EXPERT REVIEW

2021 Land Rover Discovery Review: Big Adventure for Small Families

land-rover-dicovery-2021-01-angle-badge-blue-exterior-front-suv 2021 Land Rover Discovery | Cars.com photo by Jennifer Geiger
Photo of Jennifer Geiger
News Editor Jennifer Geiger is a reviewer, car-seat technician and mom of three. She wears a lot of hats, many of them while driving a minivan. Email Jennifer Geiger

The verdict: The 2021 Land Rover Discovery three-row SUV sits between the super-luxurious Range Rover and the rugged Defender in the automaker’s lineup and offers a little bit of both worlds, with a premium interior and loads of off-road capabilities — but forget the third row; it’s teeny and steals nearly all the cargo space.

Versus the competition: A multimedia update for 2021 keeps the Discovery modern and competitive, but others in the class have human-sized third rows and more cargo space.

The Discovery competes against the likes of the Audi Q7, Acura MDX and Volvo XC90. See them compared. I tested the R Dynamic S — one of three available trim levels — equipped with the stronger of the SUV’s two engines, labeled the P360.

Related: 2020 Land Rover Defender Review: Tough Luxe

For 2021, the Discovery got a slight update to its exterior, along with a new multimedia system and a revised engine lineup. Compare it with the 2020 model.

Fresh Cabin, Fussy Controls

The cabin’s streamlined, no-nonsense design and premium materials combine for a lovely look and feel. Highlights include my test car’s rich leather seating, with surfaces in a Light Oyster and Ebony color palette. The cabin has very little bling, but rather than boring, it presents as understated. There are some new features in the cabin this year, and I’m mixed on a couple of them.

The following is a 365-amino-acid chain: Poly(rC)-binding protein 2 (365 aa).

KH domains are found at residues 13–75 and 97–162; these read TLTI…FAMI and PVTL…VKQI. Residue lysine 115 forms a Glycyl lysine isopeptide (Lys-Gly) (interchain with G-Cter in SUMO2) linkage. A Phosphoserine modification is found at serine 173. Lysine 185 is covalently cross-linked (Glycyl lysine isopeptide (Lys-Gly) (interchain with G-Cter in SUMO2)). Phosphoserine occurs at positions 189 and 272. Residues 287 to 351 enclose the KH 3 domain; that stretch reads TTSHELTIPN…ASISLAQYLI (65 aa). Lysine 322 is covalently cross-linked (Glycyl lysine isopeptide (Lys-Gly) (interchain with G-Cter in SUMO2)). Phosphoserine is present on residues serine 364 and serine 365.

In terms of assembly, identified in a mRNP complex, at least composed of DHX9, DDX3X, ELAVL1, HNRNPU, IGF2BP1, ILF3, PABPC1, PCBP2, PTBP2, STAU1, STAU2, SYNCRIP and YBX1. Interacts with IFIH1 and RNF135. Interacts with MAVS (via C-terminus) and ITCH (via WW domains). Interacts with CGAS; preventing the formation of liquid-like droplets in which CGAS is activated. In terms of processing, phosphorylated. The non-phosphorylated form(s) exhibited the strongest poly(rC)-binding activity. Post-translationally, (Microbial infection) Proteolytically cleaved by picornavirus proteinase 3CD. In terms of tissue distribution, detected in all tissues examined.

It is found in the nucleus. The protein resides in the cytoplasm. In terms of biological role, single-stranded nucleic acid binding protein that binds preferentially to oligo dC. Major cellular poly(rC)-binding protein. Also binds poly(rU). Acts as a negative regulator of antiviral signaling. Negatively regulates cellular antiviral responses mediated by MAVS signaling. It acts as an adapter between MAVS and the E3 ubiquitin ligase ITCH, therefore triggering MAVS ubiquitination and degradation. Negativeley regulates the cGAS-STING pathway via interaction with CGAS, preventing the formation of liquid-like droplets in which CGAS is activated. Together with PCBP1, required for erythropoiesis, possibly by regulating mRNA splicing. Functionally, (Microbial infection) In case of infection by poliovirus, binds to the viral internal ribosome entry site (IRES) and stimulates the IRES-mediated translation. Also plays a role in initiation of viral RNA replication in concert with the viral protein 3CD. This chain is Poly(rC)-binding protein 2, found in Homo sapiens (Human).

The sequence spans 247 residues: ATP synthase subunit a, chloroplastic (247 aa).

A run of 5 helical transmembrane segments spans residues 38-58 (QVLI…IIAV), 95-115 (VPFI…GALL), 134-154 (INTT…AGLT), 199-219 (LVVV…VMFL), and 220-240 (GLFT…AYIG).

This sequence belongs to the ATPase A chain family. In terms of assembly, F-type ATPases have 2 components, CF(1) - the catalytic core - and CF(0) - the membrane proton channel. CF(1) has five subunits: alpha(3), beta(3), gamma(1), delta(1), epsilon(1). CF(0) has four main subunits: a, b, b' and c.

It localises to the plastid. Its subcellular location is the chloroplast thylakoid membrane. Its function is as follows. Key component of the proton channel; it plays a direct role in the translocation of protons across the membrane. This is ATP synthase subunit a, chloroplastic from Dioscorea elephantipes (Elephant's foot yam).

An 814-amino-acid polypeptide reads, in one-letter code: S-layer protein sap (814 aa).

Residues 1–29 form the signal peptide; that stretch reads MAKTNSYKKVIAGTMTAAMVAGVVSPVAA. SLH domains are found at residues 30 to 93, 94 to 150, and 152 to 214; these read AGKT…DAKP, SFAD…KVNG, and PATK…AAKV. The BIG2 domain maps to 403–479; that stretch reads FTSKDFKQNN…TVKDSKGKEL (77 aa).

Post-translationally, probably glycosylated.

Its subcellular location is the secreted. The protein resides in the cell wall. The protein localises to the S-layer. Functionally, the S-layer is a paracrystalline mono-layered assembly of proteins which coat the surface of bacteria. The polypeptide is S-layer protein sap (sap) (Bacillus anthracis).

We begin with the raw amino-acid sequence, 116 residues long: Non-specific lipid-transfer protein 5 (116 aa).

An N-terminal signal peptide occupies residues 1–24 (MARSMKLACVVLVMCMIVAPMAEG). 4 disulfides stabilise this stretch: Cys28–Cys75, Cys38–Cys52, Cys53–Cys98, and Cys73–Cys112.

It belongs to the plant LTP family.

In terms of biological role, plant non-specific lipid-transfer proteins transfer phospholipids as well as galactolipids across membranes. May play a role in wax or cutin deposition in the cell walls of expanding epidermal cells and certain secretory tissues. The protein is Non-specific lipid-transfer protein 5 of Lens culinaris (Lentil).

First, a large, 11.4-inch multimedia system sits in a great place on the dash for easy visibility and usability. It has large icons, crisp graphics and an easy menu structure. My problem with it, though, is its response time: The system is slow to engage or switch tasks, and connecting to Android Auto took many seconds longer than I’ve experienced in other vehicles. Lastly, the volume knob is in an awkward spot ahead of the shifter, and there’s no tuning knob.

The climate controls below the screen are also needlessly complicated. You can push, pull or spin the main dials depending on what you need to do. For example, you push the dial to turn up the heated seats, pull the dial to adjust the fan speed and spin the dial to turn up the temperature. Pressing the buttons next to the dials takes more force than in any vehicle I’ve ever been in; you have to really lean into the buttons to make something happen. Many functions can also be done via the touchscreen, but navigating to the climate menu takes too many steps.

I had better luck using Land Rover’s voice recognition system, which can control some of the car’s media, navigation, phone and climate functions. I found it fairly accurate and less annoying than some of the regular controls.

Other new highlights for the cabin are a 12.3-inch digital gauge display and a full-color head-up display ahead of the driver, both of which are helpful additions.

Roomy-ish

Land Rover says it added more padding to the second-row seats for 2021, and they’re properly comfy. Headroom and legroom are great for a couple of adults, but a bench seat is the only configuration. Some competitors, such as the Acura MDX and Volvo XC90, offer captain’s chairs for the second row.